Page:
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  1. Evidence Based or Person Centered? An Ontological Debate.Rani Lill Anjum - 2016 - European Journal for Person Centered Healthcare 4 (2):421-429.
    Evidence based medicine (EBM) is under critical debate, and person centered healthcare (PCH) has been proposed as an improvement. But is PCH offered as a supplement or as a replacement of EBM? Prima facie PCH only concerns the practice of medicine, while the contended features of EBM also include methods and medical model. I here argue that there are good philosophical reasons to see PCH as a radical alternative to the existing medical paradigm of EBM, since the two seem committed (...)
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  • Prediction in Epidemiology and Medicine.Jonathan Fuller, Alex Broadbent & Luis J. Flores - 2015 - Studies in History and Philosophy of Science Part C: Studies in History and Philosophy of Biological and Biomedical Sciences.
  • The Confounding Question of Confounding Causes in Randomized Trials.Jonathan Fuller - 2019 - British Journal for the Philosophy of Science 70 (3):901-926.
    It is sometimes thought that randomized study group allocation is uniquely proficient at producing comparison groups that are evenly balanced for all confounding causes. Philosophers have argued that in real randomized controlled trials this balance assumption typically fails. But is the balance assumption an important ideal? I run a thought experiment, the CONFOUND study, to answer this question. I then suggest a new account of causal inference in ideal and real comparative group studies that helps clarify the roles of confounding (...)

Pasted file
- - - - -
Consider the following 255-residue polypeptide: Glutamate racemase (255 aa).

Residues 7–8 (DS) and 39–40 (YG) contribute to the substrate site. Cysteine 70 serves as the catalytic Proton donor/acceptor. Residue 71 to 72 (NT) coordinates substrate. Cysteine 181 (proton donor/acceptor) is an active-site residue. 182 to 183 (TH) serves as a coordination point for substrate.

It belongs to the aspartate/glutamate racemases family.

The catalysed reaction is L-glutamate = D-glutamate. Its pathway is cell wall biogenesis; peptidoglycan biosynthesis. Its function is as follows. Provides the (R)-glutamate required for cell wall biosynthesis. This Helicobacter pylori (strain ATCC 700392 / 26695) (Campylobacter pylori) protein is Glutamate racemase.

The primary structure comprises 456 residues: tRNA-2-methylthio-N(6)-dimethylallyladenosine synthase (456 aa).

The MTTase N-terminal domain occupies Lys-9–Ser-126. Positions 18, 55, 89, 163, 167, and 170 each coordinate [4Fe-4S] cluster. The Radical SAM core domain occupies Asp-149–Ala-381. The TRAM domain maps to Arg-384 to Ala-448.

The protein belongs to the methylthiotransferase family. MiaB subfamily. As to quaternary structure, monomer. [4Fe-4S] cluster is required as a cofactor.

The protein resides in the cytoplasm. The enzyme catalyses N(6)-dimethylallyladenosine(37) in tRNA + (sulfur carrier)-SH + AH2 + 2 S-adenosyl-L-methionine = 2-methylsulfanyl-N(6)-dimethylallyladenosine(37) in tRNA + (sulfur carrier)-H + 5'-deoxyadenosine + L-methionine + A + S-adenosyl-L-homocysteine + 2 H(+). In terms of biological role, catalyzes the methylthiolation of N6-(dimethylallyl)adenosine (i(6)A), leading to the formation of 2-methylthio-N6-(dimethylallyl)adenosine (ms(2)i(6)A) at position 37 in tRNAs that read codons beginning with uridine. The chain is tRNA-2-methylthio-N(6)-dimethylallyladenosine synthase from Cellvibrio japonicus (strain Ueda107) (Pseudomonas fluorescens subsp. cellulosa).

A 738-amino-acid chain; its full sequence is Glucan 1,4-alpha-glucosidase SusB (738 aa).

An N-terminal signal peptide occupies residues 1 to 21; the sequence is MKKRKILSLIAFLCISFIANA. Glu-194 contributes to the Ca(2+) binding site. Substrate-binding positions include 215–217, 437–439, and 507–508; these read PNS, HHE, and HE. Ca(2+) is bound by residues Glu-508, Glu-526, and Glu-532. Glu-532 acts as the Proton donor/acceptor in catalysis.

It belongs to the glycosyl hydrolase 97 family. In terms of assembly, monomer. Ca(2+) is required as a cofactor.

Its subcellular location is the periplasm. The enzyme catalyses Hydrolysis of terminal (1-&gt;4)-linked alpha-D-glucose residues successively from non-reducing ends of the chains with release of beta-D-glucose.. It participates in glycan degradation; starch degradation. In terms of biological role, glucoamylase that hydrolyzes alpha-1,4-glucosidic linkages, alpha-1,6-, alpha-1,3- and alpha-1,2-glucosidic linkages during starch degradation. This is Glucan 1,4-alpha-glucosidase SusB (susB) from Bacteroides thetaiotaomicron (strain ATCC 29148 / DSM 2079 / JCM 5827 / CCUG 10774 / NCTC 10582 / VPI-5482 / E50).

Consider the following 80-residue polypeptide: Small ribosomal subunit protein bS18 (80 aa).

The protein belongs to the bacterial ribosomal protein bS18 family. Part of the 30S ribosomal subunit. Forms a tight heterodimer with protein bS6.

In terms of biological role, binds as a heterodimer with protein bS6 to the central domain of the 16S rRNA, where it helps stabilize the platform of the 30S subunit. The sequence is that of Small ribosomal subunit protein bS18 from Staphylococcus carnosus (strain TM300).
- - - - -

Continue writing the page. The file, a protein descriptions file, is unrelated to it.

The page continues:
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  • Translating Trial Results in Clinical Practice: The Risk GP Model.Jonathan Fuller & Luis J. Flores - 2016 - Journal of Cardiovascular Translational Research 9:167-168.
  • The Myth and Fallacy of Simple Extrapolation in Medicine.Jonathan Fuller - forthcoming - Synthese:1-21.
    Simple extrapolation is the orthodox approach to extrapolating from clinical trials in evidence-based medicine: extrapolate the relative effect size from the trial unless there is a compelling reason not to do so. I argue that this method relies on a myth and a fallacy. The myth of simple extrapolation is the idea that the relative risk is a ‘golden ratio’ that is usually transportable due to some special mathematical or theoretical property. The fallacy of simple extrapolation is an unjustified argument (...)
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  • Clinical Judgement in the Era of Big Data and Predictive Analytics.Benjamin Chin-Yee & Ross Upshur - 2018 - Journal of Evaluation in Clinical Practice 24 (3):638-645.
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  • Interpreting Risk as Evidence of Causality: Lessons Learned From a Legal Case to Determine Medical Malpractice.Mathew Mercuri & Brian S. Baigrie - 2016 - Journal of Evaluation in Clinical Practice 22 (4):515-521.
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  • Clinical Judgement in Precision Medicine.Mark R. Tonelli - 2018 - Journal of Evaluation in Clinical Practice 24 (3):646-648.
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